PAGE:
Brazil: The majority of niobium makes its way into structural steel. It's also used in medical tech (MRI scanners, pacemakers) and electronics (microcapacitors). From 1995 to 2005, production of the lustrous gray metal more than doubled. The big beneficiary: the Brazilian company CBMM, which controls 70% of the global market.

Russia: Vehicle manufacturers currently account for roughly half of global platinum and palladium consumption. Though automotive air-pollution-reduction technology in automobiles provides the hottest demand for the six platinum-group metals (iridium, osmium, palladium, platinum, rhodium, and ruthenium), these minerals can also be found up and down the electronics aisle, in hard disks, integrated circuits, and LCD panels.

Turkey: As recently as 1995, nearly half of the world's magnesium came from the U.S., but Uncle Sam has since lost its lead in the market for this commonly used structural metal. New production out of Turkey and China has lowered prices.

Afghanistan: Could minerals reinvent Afghanistan's economy and make it one of the world's premier mining centers? U.S. officials think so. This summer, they announced nearly $1 trillion in mineral deposits — including cobalt, niobium, rare earth metals, copper, gold, and iron — had been found in Afghanistan. An internal Pentagon memo says Afghanistan could become the "Saudi Arabia of lithium."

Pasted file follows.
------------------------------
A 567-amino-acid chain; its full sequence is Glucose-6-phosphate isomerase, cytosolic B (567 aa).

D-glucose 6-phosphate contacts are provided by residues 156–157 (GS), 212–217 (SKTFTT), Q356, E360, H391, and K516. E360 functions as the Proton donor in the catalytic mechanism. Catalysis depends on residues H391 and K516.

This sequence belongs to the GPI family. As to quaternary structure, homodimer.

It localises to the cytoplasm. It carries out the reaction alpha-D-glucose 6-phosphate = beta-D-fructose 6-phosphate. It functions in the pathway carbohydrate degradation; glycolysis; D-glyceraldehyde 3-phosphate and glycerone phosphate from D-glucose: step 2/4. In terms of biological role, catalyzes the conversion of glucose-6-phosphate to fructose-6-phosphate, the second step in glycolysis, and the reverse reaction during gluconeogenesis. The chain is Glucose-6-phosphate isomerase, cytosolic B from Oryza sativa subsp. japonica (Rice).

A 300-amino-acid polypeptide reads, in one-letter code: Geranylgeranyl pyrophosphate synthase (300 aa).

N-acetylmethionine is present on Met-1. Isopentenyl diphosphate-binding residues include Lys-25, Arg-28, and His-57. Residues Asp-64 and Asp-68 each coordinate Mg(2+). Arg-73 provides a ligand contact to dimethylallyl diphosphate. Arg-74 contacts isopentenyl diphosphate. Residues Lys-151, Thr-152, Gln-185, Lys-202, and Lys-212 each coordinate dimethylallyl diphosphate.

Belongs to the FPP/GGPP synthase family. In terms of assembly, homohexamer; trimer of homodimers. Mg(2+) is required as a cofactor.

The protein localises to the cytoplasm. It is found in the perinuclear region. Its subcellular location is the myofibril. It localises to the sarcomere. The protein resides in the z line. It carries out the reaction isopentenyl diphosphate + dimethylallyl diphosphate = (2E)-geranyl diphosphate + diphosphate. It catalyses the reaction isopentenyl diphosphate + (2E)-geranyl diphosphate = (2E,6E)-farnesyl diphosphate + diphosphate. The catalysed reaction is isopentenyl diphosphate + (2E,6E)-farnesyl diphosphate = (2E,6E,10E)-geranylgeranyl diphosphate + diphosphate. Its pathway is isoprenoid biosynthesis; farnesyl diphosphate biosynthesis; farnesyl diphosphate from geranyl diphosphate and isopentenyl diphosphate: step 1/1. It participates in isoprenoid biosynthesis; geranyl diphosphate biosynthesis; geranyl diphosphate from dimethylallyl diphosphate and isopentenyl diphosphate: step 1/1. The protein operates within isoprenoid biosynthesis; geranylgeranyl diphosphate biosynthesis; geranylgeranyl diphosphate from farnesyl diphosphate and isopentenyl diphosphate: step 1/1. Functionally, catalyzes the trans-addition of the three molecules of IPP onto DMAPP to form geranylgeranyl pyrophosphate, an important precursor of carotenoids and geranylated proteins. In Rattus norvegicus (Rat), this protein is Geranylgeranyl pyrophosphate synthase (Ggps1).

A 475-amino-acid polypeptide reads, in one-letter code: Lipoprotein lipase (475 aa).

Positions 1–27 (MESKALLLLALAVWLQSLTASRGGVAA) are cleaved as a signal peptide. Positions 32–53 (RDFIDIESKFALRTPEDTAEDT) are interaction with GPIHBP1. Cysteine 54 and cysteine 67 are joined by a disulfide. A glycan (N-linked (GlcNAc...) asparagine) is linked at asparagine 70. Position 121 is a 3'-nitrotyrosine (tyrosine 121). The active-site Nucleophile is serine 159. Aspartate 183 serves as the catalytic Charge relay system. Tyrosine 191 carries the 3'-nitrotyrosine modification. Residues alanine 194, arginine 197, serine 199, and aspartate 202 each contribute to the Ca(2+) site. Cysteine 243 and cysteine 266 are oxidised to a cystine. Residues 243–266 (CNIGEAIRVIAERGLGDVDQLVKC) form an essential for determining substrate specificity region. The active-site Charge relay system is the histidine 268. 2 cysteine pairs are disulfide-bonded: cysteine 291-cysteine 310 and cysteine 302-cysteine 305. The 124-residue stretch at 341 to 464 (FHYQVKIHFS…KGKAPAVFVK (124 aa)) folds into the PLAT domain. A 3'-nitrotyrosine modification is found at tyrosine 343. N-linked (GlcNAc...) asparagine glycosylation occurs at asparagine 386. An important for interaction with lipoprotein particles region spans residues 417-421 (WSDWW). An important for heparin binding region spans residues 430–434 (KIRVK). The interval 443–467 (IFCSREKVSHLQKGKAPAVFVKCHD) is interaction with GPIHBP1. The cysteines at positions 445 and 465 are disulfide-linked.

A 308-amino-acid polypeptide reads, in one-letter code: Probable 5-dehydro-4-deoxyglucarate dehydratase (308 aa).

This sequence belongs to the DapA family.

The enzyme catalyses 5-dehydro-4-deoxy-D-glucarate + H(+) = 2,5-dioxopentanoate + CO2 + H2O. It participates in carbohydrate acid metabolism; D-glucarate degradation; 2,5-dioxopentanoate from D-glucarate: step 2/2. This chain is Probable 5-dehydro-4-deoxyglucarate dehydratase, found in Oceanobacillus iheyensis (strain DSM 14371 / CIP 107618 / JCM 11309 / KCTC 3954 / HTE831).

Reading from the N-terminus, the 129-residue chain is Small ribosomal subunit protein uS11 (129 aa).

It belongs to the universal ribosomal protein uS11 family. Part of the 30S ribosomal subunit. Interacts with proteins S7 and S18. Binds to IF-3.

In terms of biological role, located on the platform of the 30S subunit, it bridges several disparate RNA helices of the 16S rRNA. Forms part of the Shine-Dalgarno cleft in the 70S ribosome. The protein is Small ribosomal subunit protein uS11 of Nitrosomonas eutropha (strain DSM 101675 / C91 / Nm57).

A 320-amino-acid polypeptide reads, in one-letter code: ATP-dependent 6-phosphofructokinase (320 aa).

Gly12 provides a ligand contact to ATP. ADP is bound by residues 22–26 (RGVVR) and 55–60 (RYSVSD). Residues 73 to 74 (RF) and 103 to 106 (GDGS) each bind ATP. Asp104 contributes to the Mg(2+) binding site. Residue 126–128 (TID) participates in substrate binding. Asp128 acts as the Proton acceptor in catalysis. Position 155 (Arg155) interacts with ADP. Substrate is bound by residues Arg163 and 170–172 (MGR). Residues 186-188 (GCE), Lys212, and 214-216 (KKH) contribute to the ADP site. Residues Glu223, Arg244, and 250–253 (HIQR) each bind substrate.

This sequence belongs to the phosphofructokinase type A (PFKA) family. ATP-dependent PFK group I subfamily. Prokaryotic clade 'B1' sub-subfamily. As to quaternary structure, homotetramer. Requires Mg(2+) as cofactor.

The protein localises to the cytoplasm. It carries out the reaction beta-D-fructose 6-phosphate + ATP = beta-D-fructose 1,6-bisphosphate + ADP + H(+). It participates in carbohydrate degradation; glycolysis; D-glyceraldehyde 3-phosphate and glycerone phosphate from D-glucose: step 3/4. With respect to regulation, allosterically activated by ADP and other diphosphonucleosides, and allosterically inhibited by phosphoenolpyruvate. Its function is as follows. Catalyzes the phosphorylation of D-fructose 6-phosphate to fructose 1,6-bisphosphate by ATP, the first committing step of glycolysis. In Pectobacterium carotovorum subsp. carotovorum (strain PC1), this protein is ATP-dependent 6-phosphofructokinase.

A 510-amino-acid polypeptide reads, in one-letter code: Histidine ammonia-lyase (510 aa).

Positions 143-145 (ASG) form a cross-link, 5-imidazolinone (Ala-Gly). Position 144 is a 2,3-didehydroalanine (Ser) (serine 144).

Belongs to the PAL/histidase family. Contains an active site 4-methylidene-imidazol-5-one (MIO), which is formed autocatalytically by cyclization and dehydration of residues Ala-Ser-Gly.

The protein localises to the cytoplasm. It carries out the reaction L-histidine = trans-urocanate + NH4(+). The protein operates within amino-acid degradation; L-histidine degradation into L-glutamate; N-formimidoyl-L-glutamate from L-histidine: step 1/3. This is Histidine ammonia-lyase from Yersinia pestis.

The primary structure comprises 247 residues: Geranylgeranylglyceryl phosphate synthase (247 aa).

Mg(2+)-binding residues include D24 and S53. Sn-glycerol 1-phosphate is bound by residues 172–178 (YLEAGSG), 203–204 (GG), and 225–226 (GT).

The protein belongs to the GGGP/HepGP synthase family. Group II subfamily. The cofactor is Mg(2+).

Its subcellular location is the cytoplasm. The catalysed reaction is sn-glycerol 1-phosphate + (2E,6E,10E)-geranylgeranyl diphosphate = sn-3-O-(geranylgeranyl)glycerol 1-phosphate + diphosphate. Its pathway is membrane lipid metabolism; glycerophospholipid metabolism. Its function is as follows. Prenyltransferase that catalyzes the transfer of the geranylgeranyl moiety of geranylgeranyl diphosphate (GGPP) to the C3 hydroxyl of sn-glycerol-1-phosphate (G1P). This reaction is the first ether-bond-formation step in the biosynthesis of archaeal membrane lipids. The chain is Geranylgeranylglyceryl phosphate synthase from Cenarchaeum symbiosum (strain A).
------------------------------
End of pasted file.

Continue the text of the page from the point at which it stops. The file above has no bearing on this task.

China: The world's No. 1 metals consumer holds more than half of the known global reserves of 9 of the 14 most critical raw materials. Thank it for your buzzing cell phone: China is the top producer of tungsten, which makes cell phones vibrate. Despite soaring international demand, it maintains strict export restraints; this past summer, it imposed new limits on output of minerals. The U.S. and EU cried foul, calling on the WTO to rule on the legality of such export restraints. Chinese Ministry of Commerce director general He Ning defends the restrictions necessary "to protect our environment and preserve the minerals for future generations."

Japan: Indium's first large-scale use was in high-performance aircraft engines during World War II. Today, thin films for flat-screen displays are by far its No. 1 application.

India: While the recession has cut graphite demand, emerging technologies are expected to lift the mineral: Large-scale deployment of fuel-cell technology currently in development could transform the global graphite market.

Australia: Aussie-based Talison Minerals — which long supplied a third of the world's tantalum, used in gaming consoles, computers, and cameras — suspended production in 2008 due to cheaper prices being offered by miners in Africa, causing disarray in the tantalum market. It may restart its mine next year.

South Africa: In 2007, South Africa lost to China a title it had held for a century — world's top gold producer — but it still holds the crown for platinum, which is used in catalytic converters and many high-tech lab applications. The earth's largest reserves are located in the Bushveld Complex.

A version of this article appeared in the November 2010 issue of Fast Company magazine.